Bridget wouldn’t divulge how many books were entered into the prize, but said despite the scepticism it was a “huge number of entries.” She was joined on the judging panel by the actor and writer Doon Mackichan, the literary agent Piers Blofeld, and the editor Elaine Richard. They whittled them down to a shortlist of six novels which included Khurrum Rahman’s East of Hounslow and Anna Porter’s The Appraisal. “We’d heard anecdotally that publishers wouldn’t go near us for fear of the wrath of their star crime writers. But in the end, publishers entered a lot of novels, and our shortlist contained novels from two major houses and three indies.”

Ironically, many popular crime writers are women, from the late P.D. James to Val McDermid, Manda Scott, Denise Mina.  Bridget says to find out why so many female crime writers write plots with women as victims, we’d have to ask them. “And I think you’d get different answers. From the attacks on Staunch, writers have said things like, ‘it [violence] reflects women’s experiences,’ ‘it’s empowering as a rape victim to write about a woman getting revenge,’ ‘it happens so I write about it,’ ‘it’s what publishers want,’ ‘that’s where the money is.’ This translates as; it’s an honest representation, it’s cathartic, it’s realistic, it’s business, I do it for money!”

But Bridget takes issue with all those points, save the last about earning a living from writing. For her, crime fiction reflects a huge exaggeration of violence to women. She argues that “there are very few serial killers in real life. Most women are raped and/or murdered by men known to them. Rape is massively under-reported, shamefully rarely prosecuted and convictions are even more scarce. Crime stories focus on the work of the clever detectives and the unravelling of mysteries to solve a case. They don’t reflect most women’s experience of stalking, assault, rape or murder.”

The prize was awarded on the 25 November, the International Day for the Elimination of Violence Against Women, to a male Australian writer, Jock Serong for his novel On the Java Ridge.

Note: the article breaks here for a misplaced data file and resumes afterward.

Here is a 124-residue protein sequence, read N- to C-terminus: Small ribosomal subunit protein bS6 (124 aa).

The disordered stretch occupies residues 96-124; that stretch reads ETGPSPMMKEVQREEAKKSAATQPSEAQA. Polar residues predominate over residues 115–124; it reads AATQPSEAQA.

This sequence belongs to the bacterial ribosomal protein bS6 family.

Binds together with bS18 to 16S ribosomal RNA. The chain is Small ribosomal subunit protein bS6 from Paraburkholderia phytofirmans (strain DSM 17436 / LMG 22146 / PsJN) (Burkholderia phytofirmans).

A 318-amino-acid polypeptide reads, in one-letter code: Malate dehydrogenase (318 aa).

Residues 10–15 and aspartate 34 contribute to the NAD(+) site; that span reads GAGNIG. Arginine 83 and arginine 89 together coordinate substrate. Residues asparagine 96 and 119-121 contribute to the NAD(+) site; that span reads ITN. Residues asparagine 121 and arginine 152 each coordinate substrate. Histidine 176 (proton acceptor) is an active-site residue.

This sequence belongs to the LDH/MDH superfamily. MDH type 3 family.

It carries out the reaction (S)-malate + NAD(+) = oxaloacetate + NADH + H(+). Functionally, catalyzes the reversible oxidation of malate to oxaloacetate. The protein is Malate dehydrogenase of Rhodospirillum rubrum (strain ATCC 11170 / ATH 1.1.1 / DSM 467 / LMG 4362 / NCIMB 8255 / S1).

Taking on his country’s refugee policy, the thriller sees a group of Australians on holiday in Indonesia rescue shipwrecked refugees from stormy waters. The judges praised it as a “a truly exceptional thriller by a very skilful writer who handles the material of a difficult story particularly well. It’s a topical, relevant story about something we all kind of know about, but from a safe distance.”

Despite mixed responses from defensive crime writers, the very fact that a prize of this nature has been created is revealing in of itself. Most importantly, The Staunch Prize highlights the overwhelming volume of violent content in crime writing. It is not to say that violence against women does not exist, nor that it cannot be written about in a sensitive and powerful way. It is a clear reminder to authors to reflect upon why they are resorting to these topics, and to consider what message they are sending to crime fiction readers.

The Staunch Prize is now seeking sponsors for next year’s award.


Image: Gellinger via Pixabay.

By Niamh Anderson

Niamh is a fourth-year History student, who was Editor in Chief in her second year. She spends her ‘free’ time researching women’s lives and performing emotional labour by explaining emotional labour to men.

Leave a Reply

Your email address will not be published. Required fields are marked *